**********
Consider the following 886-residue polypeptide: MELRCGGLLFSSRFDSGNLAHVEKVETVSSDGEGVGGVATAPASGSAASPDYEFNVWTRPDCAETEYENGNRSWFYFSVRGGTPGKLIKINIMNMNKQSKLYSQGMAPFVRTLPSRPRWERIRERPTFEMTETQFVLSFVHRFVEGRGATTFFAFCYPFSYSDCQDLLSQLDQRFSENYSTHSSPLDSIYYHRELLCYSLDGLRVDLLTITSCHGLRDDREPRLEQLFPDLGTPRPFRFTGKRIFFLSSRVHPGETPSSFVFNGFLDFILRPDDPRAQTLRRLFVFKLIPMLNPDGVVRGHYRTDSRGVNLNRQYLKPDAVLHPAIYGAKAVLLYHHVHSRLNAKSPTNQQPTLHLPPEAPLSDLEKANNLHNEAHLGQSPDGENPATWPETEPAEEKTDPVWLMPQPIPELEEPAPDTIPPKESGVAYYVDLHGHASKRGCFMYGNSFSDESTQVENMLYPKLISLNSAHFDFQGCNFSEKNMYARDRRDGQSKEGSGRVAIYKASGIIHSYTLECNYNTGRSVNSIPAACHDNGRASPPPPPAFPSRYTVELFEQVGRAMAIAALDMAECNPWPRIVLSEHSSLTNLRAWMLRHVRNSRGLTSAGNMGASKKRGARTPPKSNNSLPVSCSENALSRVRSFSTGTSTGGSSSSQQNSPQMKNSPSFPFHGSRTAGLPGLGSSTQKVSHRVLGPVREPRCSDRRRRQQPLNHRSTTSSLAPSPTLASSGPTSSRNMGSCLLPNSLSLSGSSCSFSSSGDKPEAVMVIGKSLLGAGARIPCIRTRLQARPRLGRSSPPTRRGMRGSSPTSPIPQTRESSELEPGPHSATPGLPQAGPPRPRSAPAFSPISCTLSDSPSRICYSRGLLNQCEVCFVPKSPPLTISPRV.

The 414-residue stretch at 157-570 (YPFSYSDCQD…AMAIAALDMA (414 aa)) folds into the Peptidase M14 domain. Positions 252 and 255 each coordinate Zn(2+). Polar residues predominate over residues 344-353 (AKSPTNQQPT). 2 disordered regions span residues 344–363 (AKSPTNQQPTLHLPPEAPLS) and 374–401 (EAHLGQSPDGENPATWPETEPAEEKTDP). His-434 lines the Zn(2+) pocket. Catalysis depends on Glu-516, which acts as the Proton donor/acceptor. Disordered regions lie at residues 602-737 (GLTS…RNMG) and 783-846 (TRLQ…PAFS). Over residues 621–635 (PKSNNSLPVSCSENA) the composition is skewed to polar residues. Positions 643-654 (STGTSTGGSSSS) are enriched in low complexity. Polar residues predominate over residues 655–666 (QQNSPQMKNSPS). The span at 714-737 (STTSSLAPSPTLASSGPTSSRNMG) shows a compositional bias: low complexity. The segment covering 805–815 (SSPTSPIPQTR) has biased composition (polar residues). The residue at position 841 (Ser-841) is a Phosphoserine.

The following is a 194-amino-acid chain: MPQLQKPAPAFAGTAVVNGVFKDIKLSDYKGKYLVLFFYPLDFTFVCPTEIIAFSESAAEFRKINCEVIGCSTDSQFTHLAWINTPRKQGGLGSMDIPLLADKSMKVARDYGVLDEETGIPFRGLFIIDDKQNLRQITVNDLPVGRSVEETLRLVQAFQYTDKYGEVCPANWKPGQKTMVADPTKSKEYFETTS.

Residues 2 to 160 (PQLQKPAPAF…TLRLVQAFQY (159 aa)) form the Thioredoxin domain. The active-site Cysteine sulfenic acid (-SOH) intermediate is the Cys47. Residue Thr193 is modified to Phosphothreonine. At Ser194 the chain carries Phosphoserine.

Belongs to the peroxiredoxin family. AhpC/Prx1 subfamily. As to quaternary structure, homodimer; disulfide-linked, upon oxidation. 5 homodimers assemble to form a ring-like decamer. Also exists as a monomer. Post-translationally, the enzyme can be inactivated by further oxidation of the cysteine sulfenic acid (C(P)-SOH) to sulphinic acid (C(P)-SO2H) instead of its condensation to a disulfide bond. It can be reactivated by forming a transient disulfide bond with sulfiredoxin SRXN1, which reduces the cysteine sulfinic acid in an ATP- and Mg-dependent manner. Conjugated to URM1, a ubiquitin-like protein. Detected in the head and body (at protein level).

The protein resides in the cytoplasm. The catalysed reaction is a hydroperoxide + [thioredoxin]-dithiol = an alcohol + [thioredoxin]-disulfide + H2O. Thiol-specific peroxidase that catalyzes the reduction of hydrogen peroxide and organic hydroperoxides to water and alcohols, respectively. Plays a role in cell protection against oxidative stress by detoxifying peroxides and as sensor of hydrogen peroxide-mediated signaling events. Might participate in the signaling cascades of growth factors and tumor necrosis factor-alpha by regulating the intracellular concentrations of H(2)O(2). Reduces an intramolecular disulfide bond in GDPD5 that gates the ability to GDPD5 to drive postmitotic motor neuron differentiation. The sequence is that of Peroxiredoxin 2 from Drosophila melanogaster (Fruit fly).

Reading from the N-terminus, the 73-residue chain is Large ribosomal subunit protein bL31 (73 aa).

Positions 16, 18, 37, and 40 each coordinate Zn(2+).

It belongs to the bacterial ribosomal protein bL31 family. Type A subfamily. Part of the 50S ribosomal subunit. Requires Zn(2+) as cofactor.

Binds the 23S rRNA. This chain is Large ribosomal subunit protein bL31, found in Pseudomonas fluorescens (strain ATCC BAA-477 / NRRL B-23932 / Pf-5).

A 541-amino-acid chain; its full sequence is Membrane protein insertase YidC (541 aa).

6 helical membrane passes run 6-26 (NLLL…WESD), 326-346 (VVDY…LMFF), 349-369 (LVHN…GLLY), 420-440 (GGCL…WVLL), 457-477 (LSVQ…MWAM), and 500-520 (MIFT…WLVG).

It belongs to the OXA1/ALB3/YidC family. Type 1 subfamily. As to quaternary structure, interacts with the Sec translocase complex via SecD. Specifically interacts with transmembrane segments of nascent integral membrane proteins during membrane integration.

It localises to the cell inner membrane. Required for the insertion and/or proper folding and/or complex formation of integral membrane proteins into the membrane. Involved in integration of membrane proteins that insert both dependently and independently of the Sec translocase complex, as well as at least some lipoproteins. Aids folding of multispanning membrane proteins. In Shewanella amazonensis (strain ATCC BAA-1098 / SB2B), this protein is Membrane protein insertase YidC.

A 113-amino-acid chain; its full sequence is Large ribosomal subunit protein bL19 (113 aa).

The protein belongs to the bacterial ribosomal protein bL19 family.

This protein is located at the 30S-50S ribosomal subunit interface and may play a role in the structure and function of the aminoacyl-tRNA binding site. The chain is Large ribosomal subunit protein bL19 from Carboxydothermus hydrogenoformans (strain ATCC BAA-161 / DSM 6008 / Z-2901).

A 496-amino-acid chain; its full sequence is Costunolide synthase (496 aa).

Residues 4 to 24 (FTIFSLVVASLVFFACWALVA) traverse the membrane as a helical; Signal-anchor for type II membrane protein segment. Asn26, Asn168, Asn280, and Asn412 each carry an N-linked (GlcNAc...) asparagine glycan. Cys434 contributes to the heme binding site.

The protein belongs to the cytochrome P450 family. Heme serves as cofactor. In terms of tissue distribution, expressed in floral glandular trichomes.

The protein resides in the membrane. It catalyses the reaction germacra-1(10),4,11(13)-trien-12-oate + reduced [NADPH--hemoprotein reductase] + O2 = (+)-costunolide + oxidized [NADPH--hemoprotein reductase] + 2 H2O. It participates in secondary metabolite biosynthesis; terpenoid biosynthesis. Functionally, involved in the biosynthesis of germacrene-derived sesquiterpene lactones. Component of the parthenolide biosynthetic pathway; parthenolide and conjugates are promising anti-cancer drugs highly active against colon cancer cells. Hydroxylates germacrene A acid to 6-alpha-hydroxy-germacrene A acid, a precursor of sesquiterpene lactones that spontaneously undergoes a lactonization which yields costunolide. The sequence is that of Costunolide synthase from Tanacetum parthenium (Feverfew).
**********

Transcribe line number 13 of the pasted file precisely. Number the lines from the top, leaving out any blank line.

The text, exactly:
It belongs to the OXA1/ALB3/YidC family. Type 1 subfamily. As to quaternary structure, interacts with the Sec translocase complex via SecD. Specifically interacts with transmembrane segments of nascent integral membrane proteins during membrane integration.